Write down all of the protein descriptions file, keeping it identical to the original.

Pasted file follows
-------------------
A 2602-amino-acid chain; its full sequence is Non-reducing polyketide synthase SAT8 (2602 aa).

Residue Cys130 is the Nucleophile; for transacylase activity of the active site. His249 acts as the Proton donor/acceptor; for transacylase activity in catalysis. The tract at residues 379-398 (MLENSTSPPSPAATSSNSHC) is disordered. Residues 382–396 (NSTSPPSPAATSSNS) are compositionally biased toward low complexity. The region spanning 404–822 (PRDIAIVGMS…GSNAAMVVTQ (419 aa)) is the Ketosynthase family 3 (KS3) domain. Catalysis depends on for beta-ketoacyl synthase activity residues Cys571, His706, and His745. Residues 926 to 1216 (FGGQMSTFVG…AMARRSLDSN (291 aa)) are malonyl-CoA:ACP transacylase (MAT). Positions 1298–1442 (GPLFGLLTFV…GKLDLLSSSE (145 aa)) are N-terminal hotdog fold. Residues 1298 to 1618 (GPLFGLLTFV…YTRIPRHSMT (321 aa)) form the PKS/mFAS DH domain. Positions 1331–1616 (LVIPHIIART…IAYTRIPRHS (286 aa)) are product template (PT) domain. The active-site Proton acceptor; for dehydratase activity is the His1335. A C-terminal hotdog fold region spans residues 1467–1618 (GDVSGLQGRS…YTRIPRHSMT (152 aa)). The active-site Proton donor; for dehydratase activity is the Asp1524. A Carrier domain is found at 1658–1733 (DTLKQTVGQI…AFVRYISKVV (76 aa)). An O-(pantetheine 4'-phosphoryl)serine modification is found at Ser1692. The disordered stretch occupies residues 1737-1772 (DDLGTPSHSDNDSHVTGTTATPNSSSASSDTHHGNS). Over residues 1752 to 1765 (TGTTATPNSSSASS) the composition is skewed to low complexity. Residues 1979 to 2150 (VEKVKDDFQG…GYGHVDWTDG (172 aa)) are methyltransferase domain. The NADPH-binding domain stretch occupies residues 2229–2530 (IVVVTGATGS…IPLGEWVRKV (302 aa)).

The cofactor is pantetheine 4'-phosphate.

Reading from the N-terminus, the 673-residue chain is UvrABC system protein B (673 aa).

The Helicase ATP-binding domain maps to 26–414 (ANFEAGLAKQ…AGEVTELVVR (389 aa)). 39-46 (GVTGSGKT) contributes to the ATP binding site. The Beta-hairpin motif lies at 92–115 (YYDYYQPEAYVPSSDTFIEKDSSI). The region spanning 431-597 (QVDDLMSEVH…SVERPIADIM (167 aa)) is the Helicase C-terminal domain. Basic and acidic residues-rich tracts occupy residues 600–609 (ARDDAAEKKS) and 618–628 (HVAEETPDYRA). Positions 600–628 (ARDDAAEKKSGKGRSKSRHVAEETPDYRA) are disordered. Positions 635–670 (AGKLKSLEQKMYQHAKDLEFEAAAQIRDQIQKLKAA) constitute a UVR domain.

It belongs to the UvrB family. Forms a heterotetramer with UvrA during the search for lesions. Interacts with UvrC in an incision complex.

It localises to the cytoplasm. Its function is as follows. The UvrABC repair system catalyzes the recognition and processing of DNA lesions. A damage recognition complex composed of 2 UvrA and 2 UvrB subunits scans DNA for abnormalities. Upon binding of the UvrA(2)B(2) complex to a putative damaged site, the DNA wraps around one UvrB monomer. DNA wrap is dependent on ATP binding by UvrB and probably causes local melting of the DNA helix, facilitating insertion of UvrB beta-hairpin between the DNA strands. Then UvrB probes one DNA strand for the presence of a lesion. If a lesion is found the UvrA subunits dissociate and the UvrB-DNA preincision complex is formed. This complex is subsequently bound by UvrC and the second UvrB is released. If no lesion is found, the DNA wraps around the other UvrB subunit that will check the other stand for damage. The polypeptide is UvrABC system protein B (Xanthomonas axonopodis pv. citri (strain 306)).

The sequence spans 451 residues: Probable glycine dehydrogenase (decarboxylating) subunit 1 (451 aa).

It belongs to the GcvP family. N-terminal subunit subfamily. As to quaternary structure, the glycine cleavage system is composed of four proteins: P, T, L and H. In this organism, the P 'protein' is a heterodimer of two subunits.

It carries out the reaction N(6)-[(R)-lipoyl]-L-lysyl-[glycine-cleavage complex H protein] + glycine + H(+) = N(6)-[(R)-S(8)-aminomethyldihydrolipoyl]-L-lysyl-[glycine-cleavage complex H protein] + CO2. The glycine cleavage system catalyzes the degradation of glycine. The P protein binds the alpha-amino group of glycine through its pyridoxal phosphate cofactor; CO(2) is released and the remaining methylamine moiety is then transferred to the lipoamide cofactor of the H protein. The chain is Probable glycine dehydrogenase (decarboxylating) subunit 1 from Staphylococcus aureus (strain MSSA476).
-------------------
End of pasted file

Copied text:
A 2602-amino-acid chain; its full sequence is Non-reducing polyketide synthase SAT8 (2602 aa).

Residue Cys130 is the Nucleophile; for transacylase activity of the active site. His249 acts as the Proton donor/acceptor; for transacylase activity in catalysis. The tract at residues 379-398 (MLENSTSPPSPAATSSNSHC) is disordered. Residues 382–396 (NSTSPPSPAATSSNS) are compositionally biased toward low complexity. The region spanning 404–822 (PRDIAIVGMS…GSNAAMVVTQ (419 aa)) is the Ketosynthase family 3 (KS3) domain. Catalysis depends on for beta-ketoacyl synthase activity residues Cys571, His706, and His745. Residues 926 to 1216 (FGGQMSTFVG…AMARRSLDSN (291 aa)) are malonyl-CoA:ACP transacylase (MAT). Positions 1298–1442 (GPLFGLLTFV…GKLDLLSSSE (145 aa)) are N-terminal hotdog fold. Residues 1298 to 1618 (GPLFGLLTFV…YTRIPRHSMT (321 aa)) form the PKS/mFAS DH domain. Positions 1331–1616 (LVIPHIIART…IAYTRIPRHS (286 aa)) are product template (PT) domain. The active-site Proton acceptor; for dehydratase activity is the His1335. A C-terminal hotdog fold region spans residues 1467–1618 (GDVSGLQGRS…YTRIPRHSMT (152 aa)). The active-site Proton donor; for dehydratase activity is the Asp1524. A Carrier domain is found at 1658–1733 (DTLKQTVGQI…AFVRYISKVV (76 aa)). An O-(pantetheine 4'-phosphoryl)serine modification is found at Ser1692. The disordered stretch occupies residues 1737-1772 (DDLGTPSHSDNDSHVTGTTATPNSSSASSDTHHGNS). Over residues 1752 to 1765 (TGTTATPNSSSASS) the composition is skewed to low complexity. Residues 1979 to 2150 (VEKVKDDFQG…GYGHVDWTDG (172 aa)) are methyltransferase domain. The NADPH-binding domain stretch occupies residues 2229–2530 (IVVVTGATGS…IPLGEWVRKV (302 aa)).

The cofactor is pantetheine 4'-phosphate.

Reading from the N-terminus, the 673-residue chain is UvrABC system protein B (673 aa).

The Helicase ATP-binding domain maps to 26–414 (ANFEAGLAKQ…AGEVTELVVR (389 aa)). 39-46 (GVTGSGKT) contributes to the ATP binding site. The Beta-hairpin motif lies at 92–115 (YYDYYQPEAYVPSSDTFIEKDSSI). The region spanning 431-597 (QVDDLMSEVH…SVERPIADIM (167 aa)) is the Helicase C-terminal domain. Basic and acidic residues-rich tracts occupy residues 600–609 (ARDDAAEKKS) and 618–628 (HVAEETPDYRA). Positions 600–628 (ARDDAAEKKSGKGRSKSRHVAEETPDYRA) are disordered. Positions 635–670 (AGKLKSLEQKMYQHAKDLEFEAAAQIRDQIQKLKAA) constitute a UVR domain.

It belongs to the UvrB family. Forms a heterotetramer with UvrA during the search for lesions. Interacts with UvrC in an incision complex.

It localises to the cytoplasm. Its function is as follows. The UvrABC repair system catalyzes the recognition and processing of DNA lesions. A damage recognition complex composed of 2 UvrA and 2 UvrB subunits scans DNA for abnormalities. Upon binding of the UvrA(2)B(2) complex to a putative damaged site, the DNA wraps around one UvrB monomer. DNA wrap is dependent on ATP binding by UvrB and probably causes local melting of the DNA helix, facilitating insertion of UvrB beta-hairpin between the DNA strands. Then UvrB probes one DNA strand for the presence of a lesion. If a lesion is found the UvrA subunits dissociate and the UvrB-DNA preincision complex is formed. This complex is subsequently bound by UvrC and the second UvrB is released. If no lesion is found, the DNA wraps around the other UvrB subunit that will check the other stand for damage. The polypeptide is UvrABC system protein B (Xanthomonas axonopodis pv. citri (strain 306)).

The sequence spans 451 residues: Probable glycine dehydrogenase (decarboxylating) subunit 1 (451 aa).

It belongs to the GcvP family. N-terminal subunit subfamily. As to quaternary structure, the glycine cleavage system is composed of four proteins: P, T, L and H. In this organism, the P 'protein' is a heterodimer of two subunits.

It carries out the reaction N(6)-[(R)-lipoyl]-L-lysyl-[glycine-cleavage complex H protein] + glycine + H(+) = N(6)-[(R)-S(8)-aminomethyldihydrolipoyl]-L-lysyl-[glycine-cleavage complex H protein] + CO2. The glycine cleavage system catalyzes the degradation of glycine. The P protein binds the alpha-amino group of glycine through its pyridoxal phosphate cofactor; CO(2) is released and the remaining methylamine moiety is then transferred to the lipoamide cofactor of the H protein. The chain is Probable glycine dehydrogenase (decarboxylating) subunit 1 from Staphylococcus aureus (strain MSSA476).